What is Scanning Electrochemical Microscope? Scanning Electrochemical Microscope A microelectrode is used as a probe to scan the top and vicinity of the target sample. The probe current fluctuates in response to the shape, conductivity, and electrochemical properties of the sample surface. By visualizing and analyzing this fluctuation as a two-dimensional image, objective information can be obtained. The spatial resolution is dictated by the size of the probe and can range from tens of nanometers to sub-micrometers. It is promising to be used in a wide range of fields, such as corrosion, ion transfer in membranes, and the study of biomaterials.
What is SCE? SCE A saturated mercury chloride electrode. One of the reference electrodes.
What is SECM? SECM Abbreviation for Scanning Electro- Chemical Microscopy. A scanning electrochemical microscope.
What is SHE? SHE Abbreviation for standard hydrogen electrode . It is a ideal redox electrode which forms the basis of the thermodynamic scale of oxidation-reduction potentials, under a hydrogen gas 1atm in the hydrogen ion activity 1 mol/L solution. It is a basis for comparison with all other electrode reactions, hydrogen's standard electrode potential (E0) is declared to be zero volts at any temperature.
What is Silver silver chloride electrode? Silver silver chloride electrode One of the reference electrodes. An electrode in which the surface of a silver wire is covered with a silver chloride precipitate and immersed in an aqueous solution containing chloride ions.
What is Solid-liquid interface? Solid-liquid interface In electrochemistry, it refers to the interface between the electrode and the electrolyte solution. Generally, a double layer capacity is formed.
What is Spherical diffusion? Spherical diffusion As the size of the electrode becomes smaller, diffusion not only increases in the direction perpendicular to the electrode (planar diffusion), but also in the direction from 0 to 180 degrees, and the transfer efficiency is improved. For microelectrodes, spherical diffusion is dominant over planar diffusion.
What is SPR? SPR Abbreviation for Surface Plasmon Resonance.
What is Supporting electrolyte? Supporting electrolyte In electrochemical measurement, the electrolyte is usually dissolved in the solution to be measured. This is called supporting electrolyte. The purpose is to give the solution electrical conductivity and to minimize the contribution of electrophoresis in mass transport so that diffusion is prioritized.
What is Surface resistivity? Surface resistivity The surface resistivity, ρs, ρs = Ω/□ or Ω/sq, is used to describe the resistivity that determines the resistance of very thin thin film materials such as ITO (about 20 nm to 200 nm). □ or sq is dimensionless (unlike the resistivity of the overall material ρb in Ω-cm). This is based on the idea that the surface resistance of an extremely thin film can ignore the contribution of the volume fraction of the film. Thus, the resistance is entirely determined by the shape of the surface. That is, the surface resistance = ρs × (L/W) (W is the width of the electrodes, L is the distance between the electrodes, and both W and L are dimensional in length, so ρs is in units of Ω/square □). That is, if the distance between the electrodes L is greater than the electrode width W, the surface resistance will be greater, and conversely, if the width W is greater than the distance between the electrodes L, the surface resistance will be less. It is the ratio of W to L that determines the surface resistance, not the size (on the other hand, in the case of the overall material, the electrode surface area S is used instead of W, so ρb is given in Ω-cm).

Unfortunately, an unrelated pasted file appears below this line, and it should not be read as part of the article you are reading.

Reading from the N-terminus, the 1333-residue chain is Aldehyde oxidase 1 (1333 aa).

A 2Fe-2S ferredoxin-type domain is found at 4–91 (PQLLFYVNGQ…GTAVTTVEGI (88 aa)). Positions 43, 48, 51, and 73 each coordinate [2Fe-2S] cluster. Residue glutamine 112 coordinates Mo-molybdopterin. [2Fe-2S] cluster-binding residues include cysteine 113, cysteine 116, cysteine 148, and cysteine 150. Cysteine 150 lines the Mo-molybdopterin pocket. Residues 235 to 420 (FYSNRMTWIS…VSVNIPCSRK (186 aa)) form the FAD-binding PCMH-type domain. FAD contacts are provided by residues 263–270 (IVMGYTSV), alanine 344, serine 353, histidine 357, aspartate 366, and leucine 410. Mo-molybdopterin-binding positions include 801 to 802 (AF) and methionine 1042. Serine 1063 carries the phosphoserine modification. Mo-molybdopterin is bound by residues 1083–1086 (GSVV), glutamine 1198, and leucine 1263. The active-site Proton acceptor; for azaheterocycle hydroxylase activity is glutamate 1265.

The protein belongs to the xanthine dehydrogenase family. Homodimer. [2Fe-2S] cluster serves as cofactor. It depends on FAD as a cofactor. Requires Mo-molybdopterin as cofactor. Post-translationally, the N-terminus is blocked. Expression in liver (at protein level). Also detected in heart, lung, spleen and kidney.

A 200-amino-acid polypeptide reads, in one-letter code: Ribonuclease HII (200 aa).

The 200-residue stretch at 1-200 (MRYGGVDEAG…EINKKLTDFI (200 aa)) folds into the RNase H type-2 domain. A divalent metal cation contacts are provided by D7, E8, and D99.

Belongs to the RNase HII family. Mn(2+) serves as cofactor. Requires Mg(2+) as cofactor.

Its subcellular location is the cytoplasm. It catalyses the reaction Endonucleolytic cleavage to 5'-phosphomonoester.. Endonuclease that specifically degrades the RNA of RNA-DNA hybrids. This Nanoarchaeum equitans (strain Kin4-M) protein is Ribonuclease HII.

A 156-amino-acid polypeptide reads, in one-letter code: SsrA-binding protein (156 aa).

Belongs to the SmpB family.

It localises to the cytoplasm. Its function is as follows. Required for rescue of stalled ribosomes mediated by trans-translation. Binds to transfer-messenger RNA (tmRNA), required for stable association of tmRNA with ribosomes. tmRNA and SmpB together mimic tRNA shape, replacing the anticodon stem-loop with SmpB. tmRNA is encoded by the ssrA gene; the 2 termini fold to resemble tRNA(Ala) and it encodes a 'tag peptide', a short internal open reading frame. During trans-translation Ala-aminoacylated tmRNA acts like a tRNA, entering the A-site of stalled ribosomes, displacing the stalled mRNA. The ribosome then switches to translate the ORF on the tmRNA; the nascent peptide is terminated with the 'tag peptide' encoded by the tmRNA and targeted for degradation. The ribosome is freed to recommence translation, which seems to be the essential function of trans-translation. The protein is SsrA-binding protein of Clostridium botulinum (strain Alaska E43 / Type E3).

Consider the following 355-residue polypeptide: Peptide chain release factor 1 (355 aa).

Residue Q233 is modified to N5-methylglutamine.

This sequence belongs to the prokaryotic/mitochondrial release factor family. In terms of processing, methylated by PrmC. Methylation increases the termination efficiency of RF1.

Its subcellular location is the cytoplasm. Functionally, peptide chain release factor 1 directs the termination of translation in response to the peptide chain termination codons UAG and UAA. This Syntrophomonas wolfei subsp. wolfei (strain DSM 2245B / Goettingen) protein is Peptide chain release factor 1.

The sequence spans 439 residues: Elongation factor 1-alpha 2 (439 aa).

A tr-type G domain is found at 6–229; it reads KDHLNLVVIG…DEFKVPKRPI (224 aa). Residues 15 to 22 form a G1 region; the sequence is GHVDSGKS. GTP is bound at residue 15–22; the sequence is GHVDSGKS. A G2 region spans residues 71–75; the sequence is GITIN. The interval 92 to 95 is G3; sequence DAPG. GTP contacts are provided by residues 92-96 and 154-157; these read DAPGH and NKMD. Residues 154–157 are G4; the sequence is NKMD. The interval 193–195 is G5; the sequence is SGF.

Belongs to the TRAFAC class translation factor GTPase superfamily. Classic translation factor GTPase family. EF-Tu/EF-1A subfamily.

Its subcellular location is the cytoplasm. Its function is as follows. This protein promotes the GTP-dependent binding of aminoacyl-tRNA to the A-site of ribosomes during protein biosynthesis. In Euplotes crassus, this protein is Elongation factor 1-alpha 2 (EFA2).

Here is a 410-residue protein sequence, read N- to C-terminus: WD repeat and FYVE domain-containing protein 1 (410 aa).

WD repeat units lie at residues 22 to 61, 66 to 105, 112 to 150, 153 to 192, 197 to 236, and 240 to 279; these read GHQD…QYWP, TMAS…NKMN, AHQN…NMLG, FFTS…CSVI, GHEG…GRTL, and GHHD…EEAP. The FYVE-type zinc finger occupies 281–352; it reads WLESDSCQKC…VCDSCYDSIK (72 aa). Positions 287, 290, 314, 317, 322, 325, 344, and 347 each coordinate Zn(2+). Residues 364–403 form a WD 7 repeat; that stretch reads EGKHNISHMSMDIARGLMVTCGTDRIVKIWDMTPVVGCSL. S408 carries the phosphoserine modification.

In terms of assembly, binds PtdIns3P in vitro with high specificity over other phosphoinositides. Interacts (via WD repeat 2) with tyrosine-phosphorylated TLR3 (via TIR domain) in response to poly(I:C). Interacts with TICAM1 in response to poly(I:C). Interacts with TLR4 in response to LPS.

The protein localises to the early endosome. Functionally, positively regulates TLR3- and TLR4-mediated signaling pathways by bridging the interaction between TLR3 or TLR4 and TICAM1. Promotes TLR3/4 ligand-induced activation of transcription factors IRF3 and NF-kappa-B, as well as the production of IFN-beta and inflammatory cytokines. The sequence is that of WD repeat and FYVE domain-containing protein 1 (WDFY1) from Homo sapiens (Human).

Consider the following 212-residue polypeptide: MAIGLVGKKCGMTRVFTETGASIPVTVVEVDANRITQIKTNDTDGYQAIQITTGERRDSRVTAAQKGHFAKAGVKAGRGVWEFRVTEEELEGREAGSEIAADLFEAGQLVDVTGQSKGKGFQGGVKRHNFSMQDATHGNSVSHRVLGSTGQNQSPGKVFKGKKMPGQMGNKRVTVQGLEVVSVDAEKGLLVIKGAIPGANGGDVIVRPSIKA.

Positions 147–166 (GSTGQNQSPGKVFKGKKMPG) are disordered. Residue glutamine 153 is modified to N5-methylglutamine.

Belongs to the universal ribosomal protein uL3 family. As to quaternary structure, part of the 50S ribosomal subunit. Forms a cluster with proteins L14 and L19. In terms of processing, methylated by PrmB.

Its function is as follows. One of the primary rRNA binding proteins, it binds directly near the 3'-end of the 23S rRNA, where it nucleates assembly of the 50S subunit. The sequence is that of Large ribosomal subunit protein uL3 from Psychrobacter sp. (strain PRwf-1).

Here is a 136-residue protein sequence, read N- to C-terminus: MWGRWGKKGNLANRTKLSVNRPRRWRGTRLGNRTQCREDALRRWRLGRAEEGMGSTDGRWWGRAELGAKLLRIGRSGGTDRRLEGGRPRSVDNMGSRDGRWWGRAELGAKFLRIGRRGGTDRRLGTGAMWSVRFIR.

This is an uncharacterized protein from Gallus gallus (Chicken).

What is Sweep? Sweep Control the change of electrode potential with time at different rates.
What is SWV? SWV Square wave voltammetry. Similar to DPV, but the pulse waveform is equidistant.
What is Tafel plot? Tafel plot A graph of the logarithm of the absolute value of the electrolytic current against the potential . Generally, it corresponds to a steady polarization curve. It is used to analyze the reaction mechanism.
What is Three-electrode method? Three-electrode method A measurement method that combines three electrodes: a working electrode, a counter electrode and a reference electrode. This is a common method of electrochemical measurement.
What is Voltage hollower? Voltage hollower Hollower is a word that means to chase, and in ancient times it was used in the field of electronic circuit engineering, such as cathode hollower (era of vacuum tubes), emitter hollower (era of transistors), source hollower (era of FET), and so on. It is a thing. Mostly impedance conversion circuits are intended to convert high impedance to low impedance to facilitate signal handling. In the operational amplifier, the voltage hollower is a circuit whose purpose is to transmit the voltage to the subsequent stage without any change (distortion) (again, the purpose is impedance conversion).
What is Voltammetry? Voltammetry Measure current under potential regulation (constant or sweep ).
What is Voltamogram? Voltamogram The potential is plotted on the horizontal axis and the current is plotted on the vertical axis.
What is Vycor glass? Vycor glass A glass with many pores. It has excellent water absorption and adsorption properties and can be used in filters, translucent films, catalysts, desiccants, etc. In the field of electrochemistry, it is often used as a reference electrode liquid joint material. In the field of electrochemistry, it is often used as a reference electrode in the liquid joint material.
What is Warburg Impedance? Warburg Impedance Impedance due to diffusion process. It often appears in the low frequency region, and as the frequency decreases on the Nyquist plot, it increases with an inclination of 45 degrees with respect to the actual axis.
What is Working electrode? Working electrode An electrode that causes an electrochemical reaction of the target object when electrochemical measurement is performed.